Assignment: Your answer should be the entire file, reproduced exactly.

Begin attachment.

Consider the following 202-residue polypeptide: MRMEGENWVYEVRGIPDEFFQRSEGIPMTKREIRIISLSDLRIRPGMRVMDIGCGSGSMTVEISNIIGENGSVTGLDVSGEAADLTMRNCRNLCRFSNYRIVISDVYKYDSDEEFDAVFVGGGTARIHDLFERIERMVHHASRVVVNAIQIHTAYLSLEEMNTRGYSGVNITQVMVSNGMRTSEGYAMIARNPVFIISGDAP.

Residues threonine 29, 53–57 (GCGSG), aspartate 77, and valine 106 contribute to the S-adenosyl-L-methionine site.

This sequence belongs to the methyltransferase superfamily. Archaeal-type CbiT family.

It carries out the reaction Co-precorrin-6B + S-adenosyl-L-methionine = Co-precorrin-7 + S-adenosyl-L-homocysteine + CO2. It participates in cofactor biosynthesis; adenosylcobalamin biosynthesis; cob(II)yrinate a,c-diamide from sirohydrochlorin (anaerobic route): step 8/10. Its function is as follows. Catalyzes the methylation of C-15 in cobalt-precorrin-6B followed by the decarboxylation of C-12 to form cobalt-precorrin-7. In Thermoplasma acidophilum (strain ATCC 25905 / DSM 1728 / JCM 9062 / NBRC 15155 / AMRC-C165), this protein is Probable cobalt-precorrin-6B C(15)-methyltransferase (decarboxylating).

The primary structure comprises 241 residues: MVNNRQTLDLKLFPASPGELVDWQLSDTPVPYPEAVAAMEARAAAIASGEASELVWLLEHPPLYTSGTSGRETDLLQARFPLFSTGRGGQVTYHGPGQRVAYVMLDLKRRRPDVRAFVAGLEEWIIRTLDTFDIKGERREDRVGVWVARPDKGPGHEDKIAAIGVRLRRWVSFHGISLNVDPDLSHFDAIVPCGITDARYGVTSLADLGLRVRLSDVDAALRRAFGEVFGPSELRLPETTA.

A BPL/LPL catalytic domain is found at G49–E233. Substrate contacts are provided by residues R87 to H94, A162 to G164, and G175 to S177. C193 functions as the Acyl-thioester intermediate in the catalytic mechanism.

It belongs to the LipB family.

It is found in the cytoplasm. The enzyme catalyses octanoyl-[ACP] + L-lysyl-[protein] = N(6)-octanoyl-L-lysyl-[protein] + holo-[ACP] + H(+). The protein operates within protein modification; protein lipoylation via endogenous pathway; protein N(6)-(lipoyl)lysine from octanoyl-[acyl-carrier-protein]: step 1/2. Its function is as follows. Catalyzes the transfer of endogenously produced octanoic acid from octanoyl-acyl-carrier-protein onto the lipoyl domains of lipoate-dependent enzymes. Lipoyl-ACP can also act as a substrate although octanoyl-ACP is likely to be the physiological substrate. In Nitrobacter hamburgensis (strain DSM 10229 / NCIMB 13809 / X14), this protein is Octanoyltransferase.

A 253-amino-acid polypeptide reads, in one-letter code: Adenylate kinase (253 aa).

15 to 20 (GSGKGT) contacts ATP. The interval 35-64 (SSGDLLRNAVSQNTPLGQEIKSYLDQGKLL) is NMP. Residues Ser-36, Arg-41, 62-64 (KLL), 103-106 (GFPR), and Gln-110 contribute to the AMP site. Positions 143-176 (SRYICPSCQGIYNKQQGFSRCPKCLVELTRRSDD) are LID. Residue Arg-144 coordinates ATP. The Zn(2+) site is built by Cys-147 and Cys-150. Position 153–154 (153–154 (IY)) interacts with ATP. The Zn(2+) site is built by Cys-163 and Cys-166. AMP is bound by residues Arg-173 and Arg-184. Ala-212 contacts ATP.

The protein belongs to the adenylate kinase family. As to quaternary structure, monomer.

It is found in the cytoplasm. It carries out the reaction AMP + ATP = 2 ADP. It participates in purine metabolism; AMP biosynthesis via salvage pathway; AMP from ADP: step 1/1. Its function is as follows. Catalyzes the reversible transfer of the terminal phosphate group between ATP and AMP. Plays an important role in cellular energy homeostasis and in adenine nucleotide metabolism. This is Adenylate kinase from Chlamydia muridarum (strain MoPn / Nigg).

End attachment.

Consider the following 202-residue polypeptide: MRMEGENWVYEVRGIPDEFFQRSEGIPMTKREIRIISLSDLRIRPGMRVMDIGCGSGSMTVEISNIIGENGSVTGLDVSGEAADLTMRNCRNLCRFSNYRIVISDVYKYDSDEEFDAVFVGGGTARIHDLFERIERMVHHASRVVVNAIQIHTAYLSLEEMNTRGYSGVNITQVMVSNGMRTSEGYAMIARNPVFIISGDAP.

Residues threonine 29, 53–57 (GCGSG), aspartate 77, and valine 106 contribute to the S-adenosyl-L-methionine site.

This sequence belongs to the methyltransferase superfamily. Archaeal-type CbiT family.

It carries out the reaction Co-precorrin-6B + S-adenosyl-L-methionine = Co-precorrin-7 + S-adenosyl-L-homocysteine + CO2. It participates in cofactor biosynthesis; adenosylcobalamin biosynthesis; cob(II)yrinate a,c-diamide from sirohydrochlorin (anaerobic route): step 8/10. Its function is as follows. Catalyzes the methylation of C-15 in cobalt-precorrin-6B followed by the decarboxylation of C-12 to form cobalt-precorrin-7. In Thermoplasma acidophilum (strain ATCC 25905 / DSM 1728 / JCM 9062 / NBRC 15155 / AMRC-C165), this protein is Probable cobalt-precorrin-6B C(15)-methyltransferase (decarboxylating).

The primary structure comprises 241 residues: MVNNRQTLDLKLFPASPGELVDWQLSDTPVPYPEAVAAMEARAAAIASGEASELVWLLEHPPLYTSGTSGRETDLLQARFPLFSTGRGGQVTYHGPGQRVAYVMLDLKRRRPDVRAFVAGLEEWIIRTLDTFDIKGERREDRVGVWVARPDKGPGHEDKIAAIGVRLRRWVSFHGISLNVDPDLSHFDAIVPCGITDARYGVTSLADLGLRVRLSDVDAALRRAFGEVFGPSELRLPETTA.

A BPL/LPL catalytic domain is found at G49–E233. Substrate contacts are provided by residues R87 to H94, A162 to G164, and G175 to S177. C193 functions as the Acyl-thioester intermediate in the catalytic mechanism.

It belongs to the LipB family.

It is found in the cytoplasm. The enzyme catalyses octanoyl-[ACP] + L-lysyl-[protein] = N(6)-octanoyl-L-lysyl-[protein] + holo-[ACP] + H(+). The protein operates within protein modification; protein lipoylation via endogenous pathway; protein N(6)-(lipoyl)lysine from octanoyl-[acyl-carrier-protein]: step 1/2. Its function is as follows. Catalyzes the transfer of endogenously produced octanoic acid from octanoyl-acyl-carrier-protein onto the lipoyl domains of lipoate-dependent enzymes. Lipoyl-ACP can also act as a substrate although octanoyl-ACP is likely to be the physiological substrate. In Nitrobacter hamburgensis (strain DSM 10229 / NCIMB 13809 / X14), this protein is Octanoyltransferase.

A 253-amino-acid polypeptide reads, in one-letter code: Adenylate kinase (253 aa).

15 to 20 (GSGKGT) contacts ATP. The interval 35-64 (SSGDLLRNAVSQNTPLGQEIKSYLDQGKLL) is NMP. Residues Ser-36, Arg-41, 62-64 (KLL), 103-106 (GFPR), and Gln-110 contribute to the AMP site. Positions 143-176 (SRYICPSCQGIYNKQQGFSRCPKCLVELTRRSDD) are LID. Residue Arg-144 coordinates ATP. The Zn(2+) site is built by Cys-147 and Cys-150. Position 153–154 (153–154 (IY)) interacts with ATP. The Zn(2+) site is built by Cys-163 and Cys-166. AMP is bound by residues Arg-173 and Arg-184. Ala-212 contacts ATP.

The protein belongs to the adenylate kinase family. As to quaternary structure, monomer.

It is found in the cytoplasm. It carries out the reaction AMP + ATP = 2 ADP. It participates in purine metabolism; AMP biosynthesis via salvage pathway; AMP from ADP: step 1/1. Its function is as follows. Catalyzes the reversible transfer of the terminal phosphate group between ATP and AMP. Plays an important role in cellular energy homeostasis and in adenine nucleotide metabolism. This is Adenylate kinase from Chlamydia muridarum (strain MoPn / Nigg).